Chemical Recycling makes Waste Plastic a Resource
1 March 2019: With an eye toward a circular economy, technology developers are advancing a host of new approaches to chemical recycling of post-use commodity plastics.
Increasingly, the sheer volume of plastics produced (estimated at well over 300 million metric tons annually) presents environmental risks if the material is not captured, and represents a waste of resources if the material is disposed of in landfills. Currently, only a small fraction of commodity plastics are recycled globally (some estimates peg the number at 14%), while the majority end up in landfills, incinerators or in the environment, particularly the ocean.
The majority of plastic-recycling processes today are mechanical, where waste thermoplastic material from end-use products are melted and used as a component of another manufactured product. While improvements continue to be made in this area (for example, in spectral identification and sorting of plastic items), it is clear that mechanical recycling processes alone are not sufficient to handle the volume of plastic recycling that is required to shift society toward a circular economy with regard to plastic.
The limitations of existing recycling processes and the push toward circular economy ideals has driven development of chemical recycling processes — those in which polymers are taken back to their monomers. This class of processes need to be developed and deployed at scale to complement existing mechanical recycling efforts. NOVA’s Thayer comments: “One hundred percent of plastics should be reused, recycled or recovered and regenerated. We believe that chemical monomer recovery is the best long-term solution, where end-of-life plastics become feedstock that is chemically indistinguishable from fossil-fuel-sourced monomer.”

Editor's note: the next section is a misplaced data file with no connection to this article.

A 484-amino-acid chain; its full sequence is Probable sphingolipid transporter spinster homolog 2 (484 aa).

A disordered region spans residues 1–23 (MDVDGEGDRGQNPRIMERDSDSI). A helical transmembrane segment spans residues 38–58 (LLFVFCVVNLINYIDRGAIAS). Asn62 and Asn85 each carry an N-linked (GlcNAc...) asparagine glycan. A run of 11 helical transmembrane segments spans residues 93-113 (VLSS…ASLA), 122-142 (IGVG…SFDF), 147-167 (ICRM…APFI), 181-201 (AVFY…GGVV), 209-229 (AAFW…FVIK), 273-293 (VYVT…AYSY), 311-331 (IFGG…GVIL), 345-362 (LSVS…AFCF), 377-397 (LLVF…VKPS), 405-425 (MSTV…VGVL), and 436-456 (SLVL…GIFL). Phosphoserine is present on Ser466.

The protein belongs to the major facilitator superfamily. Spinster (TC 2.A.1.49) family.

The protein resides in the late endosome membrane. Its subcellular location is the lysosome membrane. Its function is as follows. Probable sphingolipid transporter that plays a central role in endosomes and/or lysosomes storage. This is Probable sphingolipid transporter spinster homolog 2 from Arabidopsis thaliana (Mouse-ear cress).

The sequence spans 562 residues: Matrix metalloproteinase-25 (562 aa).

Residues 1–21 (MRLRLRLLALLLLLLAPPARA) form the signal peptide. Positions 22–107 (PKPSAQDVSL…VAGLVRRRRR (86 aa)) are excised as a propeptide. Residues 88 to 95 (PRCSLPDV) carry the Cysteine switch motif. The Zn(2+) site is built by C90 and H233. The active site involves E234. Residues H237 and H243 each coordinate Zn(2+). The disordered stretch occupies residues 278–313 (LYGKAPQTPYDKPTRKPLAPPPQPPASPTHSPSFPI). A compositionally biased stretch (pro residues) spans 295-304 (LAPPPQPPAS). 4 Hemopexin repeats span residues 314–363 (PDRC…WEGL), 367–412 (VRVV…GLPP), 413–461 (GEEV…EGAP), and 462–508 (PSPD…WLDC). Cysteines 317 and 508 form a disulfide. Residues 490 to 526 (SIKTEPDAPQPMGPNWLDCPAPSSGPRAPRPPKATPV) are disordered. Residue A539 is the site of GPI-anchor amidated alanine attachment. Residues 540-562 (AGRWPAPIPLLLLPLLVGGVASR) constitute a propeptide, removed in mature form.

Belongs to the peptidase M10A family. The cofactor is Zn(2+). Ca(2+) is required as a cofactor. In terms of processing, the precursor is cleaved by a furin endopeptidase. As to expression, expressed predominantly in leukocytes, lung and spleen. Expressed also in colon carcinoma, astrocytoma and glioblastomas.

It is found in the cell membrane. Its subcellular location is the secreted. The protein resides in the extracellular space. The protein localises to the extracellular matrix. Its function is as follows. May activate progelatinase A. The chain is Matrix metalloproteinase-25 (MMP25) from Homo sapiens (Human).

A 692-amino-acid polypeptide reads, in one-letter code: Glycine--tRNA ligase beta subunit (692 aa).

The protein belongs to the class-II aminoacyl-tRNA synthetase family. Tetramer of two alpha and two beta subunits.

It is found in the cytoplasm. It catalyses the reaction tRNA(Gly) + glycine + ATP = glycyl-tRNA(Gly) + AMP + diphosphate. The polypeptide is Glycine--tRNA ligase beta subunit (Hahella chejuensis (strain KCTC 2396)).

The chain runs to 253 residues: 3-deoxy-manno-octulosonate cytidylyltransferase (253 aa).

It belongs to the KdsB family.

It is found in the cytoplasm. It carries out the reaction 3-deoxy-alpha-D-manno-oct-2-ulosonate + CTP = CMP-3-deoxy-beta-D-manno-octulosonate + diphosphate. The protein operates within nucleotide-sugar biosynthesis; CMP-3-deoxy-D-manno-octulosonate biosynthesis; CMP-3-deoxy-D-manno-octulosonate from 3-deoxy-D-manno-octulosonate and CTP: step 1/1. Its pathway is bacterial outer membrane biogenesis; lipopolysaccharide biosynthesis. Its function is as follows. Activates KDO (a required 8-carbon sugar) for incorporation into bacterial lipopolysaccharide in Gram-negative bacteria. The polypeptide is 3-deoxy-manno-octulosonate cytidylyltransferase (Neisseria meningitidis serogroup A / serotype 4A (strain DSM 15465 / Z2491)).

Several advancements in chemical recycling processes, including several technologies that have recently been, or are soon to be, scaled up are presented in the article.
PET Upcycling; Making Mixed Streams Work;
Products from Pyrolysis Oil; Supply Chain Changes;
Recycling Hurdles; Projects for Flexible Plastic Packaging
Plastic Waste Recycling: the CreaSolv® Process
Editor: Following on from the Note in the previous edition I have been alerted by a colleague to the CreaSolv® Process.
“Proprietary CreaSolv® Formulations with the lowest risk potential possible for user and environment (ideally not to be classified according to GHS criteria) dissolve selectively the target polymer. This reduces besides the hazard also the cost for the equipment.
After cleaning “it of” impurities the desired polymer precipitates when a special CreaSolv® Precipitation agent is added.
The ingredients of our formulations are commercially available and are not research products.”
The above Notes are from the Hazmat & Environment Notes newsletters
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